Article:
How to budget for nights out as an international student in London
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London is expensive. Period.

According to Swiss bank UBS’ survey on the cost of living in 77 cities around the world, London is the eighth-most expensive in terms of price levels, despite coming in at 24th and 23rd in terms of earning levels and purchasing power, respectively.

Figures from ECA International earlier this year place London as the most expensive city in Europe for renting accommodation for a third consecutive year.

As Jonn Elledge of The Guardian explains: “Prices are so ridiculous that it can feel as if there are magnets at the door of each shop, ready to drain all the change from your pockets and wipe your debit card to boot.”

save money on nights out

Source: Reddit

These magnets are at their most powerful during nights out. While drinking and clubbing in Beijing or Kuala Lumpur is something of a weekly (or thrice-weekly…) affair with no need for advance planning, London is a different case altogether. In the priciest city in Britain, ignorance can lead to heart attack-inducing debt.

Thankfully, there are ways to mitigate the damage. We scoured the internet and spoke to locals for their best tips and tricks for a night out in the city:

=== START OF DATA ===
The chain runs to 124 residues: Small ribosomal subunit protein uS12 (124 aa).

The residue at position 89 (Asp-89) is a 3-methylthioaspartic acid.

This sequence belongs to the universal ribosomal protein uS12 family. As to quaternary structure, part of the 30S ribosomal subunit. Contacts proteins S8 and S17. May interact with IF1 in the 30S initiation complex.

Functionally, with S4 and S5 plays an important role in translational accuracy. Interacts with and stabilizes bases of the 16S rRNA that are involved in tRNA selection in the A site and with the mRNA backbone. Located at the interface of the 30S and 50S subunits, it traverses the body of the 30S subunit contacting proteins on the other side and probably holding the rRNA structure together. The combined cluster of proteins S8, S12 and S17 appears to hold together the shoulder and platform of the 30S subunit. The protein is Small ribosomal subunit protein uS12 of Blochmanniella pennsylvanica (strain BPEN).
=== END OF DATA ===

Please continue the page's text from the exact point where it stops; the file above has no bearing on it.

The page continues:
1. Pre-drink at home

Source: Giphy

With a pint costing £5 (and who stops at just one pint) and up to £6-7 at those poncey craft beer joints, drinking will usually be the biggest source of financial drain on your wallet. With self-control depleted by the increasing presence of alcohol in your bloodstream, the urge to just swipe your card for another round will be too strong to resist.

Locals (who have learnt their lessons) recommend pre-drinking at home or someplace else, also getting to the club earlier to avoid the entry charge. The maths is easy with this – a vodka orange might cost you £6-7 at a pub or club, but a bottle of vodka from Tesco is between a tenner to £15.

Load up on carbs, too. This is so when those drunken munchies come along, you could save your bank account (and stomach) from expensive takeaway food.

2. Avoid taxis and minicabs without licenses

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All taxis and minicab firms have to be licensed by Transport for London (TfL). For minicabs, you can look for the special discs on their windscreen and rear window to show they’re licensed. As for taxis, they must have these traits:

  • Have a maximum of eight passenger seats
  • Are accessible for disabled people
  • Have a plate on the back showing their taxi license number

If you’re offered a ride in vehicles that don’t match these descriptions, they are unlicensed vehicles that you should avoid at all cost. Use Licence Checker to find out whether the minicab company or driver you’re using is licensed.

Their targets are usually inebriated persons getting out of clubs (usually women), who they tell any price to get them in their cars. While they may stick to this price, there are reports that they’ll claim up to £30 extra over some “misunderstanding” of the location.